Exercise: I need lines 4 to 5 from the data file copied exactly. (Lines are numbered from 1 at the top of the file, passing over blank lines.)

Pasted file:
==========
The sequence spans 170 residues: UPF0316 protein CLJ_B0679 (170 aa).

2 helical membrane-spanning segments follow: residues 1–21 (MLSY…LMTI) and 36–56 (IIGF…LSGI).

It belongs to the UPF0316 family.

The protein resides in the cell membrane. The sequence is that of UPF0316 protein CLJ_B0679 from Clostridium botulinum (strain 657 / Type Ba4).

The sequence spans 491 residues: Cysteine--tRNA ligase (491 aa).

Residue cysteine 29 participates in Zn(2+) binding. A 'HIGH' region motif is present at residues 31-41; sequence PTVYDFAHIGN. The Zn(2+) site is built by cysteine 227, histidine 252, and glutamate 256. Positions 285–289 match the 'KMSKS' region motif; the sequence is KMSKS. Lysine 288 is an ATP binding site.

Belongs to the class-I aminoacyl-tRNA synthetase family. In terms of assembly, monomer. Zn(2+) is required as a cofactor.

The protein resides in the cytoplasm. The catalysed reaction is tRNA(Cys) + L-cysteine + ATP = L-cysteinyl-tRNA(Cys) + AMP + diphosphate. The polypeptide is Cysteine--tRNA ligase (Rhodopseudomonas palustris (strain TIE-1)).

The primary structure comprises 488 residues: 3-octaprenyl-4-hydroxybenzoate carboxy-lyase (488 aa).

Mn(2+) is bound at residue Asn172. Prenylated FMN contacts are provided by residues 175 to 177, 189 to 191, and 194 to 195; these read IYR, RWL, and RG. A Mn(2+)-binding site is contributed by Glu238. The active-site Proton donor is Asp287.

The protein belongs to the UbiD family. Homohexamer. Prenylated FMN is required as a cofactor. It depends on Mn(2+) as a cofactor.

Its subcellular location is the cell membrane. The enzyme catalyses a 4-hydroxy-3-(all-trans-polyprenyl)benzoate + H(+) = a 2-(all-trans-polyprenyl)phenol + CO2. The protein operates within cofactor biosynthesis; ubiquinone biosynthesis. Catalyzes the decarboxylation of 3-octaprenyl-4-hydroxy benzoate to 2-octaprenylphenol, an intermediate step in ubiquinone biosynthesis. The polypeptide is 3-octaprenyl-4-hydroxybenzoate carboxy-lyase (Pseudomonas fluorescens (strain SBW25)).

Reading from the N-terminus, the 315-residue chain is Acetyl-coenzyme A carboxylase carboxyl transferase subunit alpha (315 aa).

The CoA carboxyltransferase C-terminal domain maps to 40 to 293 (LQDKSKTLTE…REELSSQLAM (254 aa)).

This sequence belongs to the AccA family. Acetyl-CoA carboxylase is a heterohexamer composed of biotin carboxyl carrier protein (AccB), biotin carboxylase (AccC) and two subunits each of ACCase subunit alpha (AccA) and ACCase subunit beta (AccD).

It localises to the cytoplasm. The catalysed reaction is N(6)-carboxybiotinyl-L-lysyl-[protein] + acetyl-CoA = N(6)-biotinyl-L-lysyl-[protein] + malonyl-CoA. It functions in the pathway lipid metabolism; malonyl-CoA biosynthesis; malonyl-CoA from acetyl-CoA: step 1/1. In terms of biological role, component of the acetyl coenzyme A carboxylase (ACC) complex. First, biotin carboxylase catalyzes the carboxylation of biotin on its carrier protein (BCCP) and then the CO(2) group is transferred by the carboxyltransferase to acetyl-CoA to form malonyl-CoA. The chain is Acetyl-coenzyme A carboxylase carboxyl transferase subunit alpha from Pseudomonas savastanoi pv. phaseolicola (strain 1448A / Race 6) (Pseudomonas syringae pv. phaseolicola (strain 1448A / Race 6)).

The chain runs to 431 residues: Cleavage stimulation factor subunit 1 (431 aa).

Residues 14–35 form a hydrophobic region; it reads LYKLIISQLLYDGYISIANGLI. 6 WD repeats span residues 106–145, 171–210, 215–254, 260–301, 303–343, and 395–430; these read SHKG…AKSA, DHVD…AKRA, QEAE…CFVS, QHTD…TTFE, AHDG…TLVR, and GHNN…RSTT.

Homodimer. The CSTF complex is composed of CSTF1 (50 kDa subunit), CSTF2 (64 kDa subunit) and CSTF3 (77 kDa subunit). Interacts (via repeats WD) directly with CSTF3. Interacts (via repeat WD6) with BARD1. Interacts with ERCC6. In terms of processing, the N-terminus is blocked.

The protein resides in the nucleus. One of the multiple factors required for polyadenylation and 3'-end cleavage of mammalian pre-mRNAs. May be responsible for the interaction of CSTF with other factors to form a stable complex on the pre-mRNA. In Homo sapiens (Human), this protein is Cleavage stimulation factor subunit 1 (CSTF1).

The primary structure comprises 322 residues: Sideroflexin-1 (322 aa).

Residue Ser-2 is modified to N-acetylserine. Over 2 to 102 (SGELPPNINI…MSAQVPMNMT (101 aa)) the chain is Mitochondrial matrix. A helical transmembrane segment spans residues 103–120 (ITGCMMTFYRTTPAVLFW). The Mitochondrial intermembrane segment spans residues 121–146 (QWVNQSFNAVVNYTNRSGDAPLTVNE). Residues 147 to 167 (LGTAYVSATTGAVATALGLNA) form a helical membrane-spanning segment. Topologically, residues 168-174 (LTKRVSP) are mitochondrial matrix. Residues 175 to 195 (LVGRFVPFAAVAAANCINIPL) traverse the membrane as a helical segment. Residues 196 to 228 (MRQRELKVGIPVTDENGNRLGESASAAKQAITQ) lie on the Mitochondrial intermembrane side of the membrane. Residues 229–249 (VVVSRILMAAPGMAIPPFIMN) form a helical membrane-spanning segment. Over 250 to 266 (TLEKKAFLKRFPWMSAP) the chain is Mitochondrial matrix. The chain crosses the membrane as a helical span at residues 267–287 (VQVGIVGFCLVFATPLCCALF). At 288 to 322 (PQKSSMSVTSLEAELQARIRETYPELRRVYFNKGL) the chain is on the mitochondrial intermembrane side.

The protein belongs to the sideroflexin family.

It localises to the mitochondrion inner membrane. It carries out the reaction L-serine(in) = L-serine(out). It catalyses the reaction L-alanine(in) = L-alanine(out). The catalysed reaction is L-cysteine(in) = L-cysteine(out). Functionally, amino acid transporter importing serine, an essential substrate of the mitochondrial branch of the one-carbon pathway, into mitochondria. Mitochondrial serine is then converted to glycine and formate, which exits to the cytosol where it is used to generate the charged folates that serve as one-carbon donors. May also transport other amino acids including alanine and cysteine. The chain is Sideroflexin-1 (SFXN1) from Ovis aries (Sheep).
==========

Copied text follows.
The protein resides in the cell membrane. The sequence is that of UPF0316 protein CLJ_B0679 from Clostridium botulinum (strain 657 / Type Ba4).

The sequence spans 491 residues: Cysteine--tRNA ligase (491 aa).